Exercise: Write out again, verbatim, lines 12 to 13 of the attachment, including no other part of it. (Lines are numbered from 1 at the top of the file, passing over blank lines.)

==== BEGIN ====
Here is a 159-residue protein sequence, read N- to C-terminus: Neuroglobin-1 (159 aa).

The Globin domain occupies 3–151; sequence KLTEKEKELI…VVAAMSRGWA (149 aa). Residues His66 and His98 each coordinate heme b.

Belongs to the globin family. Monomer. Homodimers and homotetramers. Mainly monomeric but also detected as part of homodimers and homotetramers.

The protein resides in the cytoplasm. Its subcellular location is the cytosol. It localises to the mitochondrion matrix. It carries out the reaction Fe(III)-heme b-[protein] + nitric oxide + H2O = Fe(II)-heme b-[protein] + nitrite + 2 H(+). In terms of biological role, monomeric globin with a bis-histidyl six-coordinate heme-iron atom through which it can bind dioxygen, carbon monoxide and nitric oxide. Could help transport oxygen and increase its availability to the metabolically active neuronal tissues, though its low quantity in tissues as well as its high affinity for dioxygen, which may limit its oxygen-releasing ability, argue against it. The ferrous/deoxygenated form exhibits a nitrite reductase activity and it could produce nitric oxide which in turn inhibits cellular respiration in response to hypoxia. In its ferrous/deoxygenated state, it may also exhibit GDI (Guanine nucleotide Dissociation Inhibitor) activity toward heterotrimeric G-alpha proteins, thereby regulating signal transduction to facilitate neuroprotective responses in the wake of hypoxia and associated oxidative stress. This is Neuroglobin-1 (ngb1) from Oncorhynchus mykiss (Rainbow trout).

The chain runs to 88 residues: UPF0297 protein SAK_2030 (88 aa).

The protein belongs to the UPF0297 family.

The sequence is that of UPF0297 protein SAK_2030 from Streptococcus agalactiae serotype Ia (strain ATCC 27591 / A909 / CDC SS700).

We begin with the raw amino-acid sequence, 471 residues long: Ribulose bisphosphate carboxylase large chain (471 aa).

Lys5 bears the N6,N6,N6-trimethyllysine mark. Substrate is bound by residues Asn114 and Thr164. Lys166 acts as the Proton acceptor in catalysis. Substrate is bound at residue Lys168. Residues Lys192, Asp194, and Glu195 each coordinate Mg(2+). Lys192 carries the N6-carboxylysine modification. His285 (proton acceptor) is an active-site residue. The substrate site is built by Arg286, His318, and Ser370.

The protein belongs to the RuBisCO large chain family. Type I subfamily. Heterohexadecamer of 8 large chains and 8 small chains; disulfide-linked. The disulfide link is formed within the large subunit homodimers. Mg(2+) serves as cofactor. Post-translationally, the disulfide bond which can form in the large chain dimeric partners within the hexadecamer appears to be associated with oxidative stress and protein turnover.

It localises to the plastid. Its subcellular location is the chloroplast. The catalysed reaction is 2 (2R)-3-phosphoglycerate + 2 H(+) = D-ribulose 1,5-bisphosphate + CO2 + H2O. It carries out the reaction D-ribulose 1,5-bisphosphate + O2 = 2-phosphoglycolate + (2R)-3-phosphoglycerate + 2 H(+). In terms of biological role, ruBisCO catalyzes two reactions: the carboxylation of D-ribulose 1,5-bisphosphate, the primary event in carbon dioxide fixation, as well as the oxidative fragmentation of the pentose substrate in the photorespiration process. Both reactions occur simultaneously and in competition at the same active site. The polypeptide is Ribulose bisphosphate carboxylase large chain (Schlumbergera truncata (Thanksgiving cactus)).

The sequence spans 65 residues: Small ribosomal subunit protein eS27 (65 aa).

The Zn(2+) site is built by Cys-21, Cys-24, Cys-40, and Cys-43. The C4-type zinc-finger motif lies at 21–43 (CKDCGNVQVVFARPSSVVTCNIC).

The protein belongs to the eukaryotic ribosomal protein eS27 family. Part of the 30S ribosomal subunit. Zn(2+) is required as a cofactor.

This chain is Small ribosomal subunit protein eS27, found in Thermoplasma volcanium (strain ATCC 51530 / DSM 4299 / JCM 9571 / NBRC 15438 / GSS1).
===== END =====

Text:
The sequence spans 65 residues: Small ribosomal subunit protein eS27 (65 aa).

The Zn(2+) site is built by Cys-21, Cys-24, Cys-40, and Cys-43. The C4-type zinc-finger motif lies at 21–43 (CKDCGNVQVVFARPSSVVTCNIC).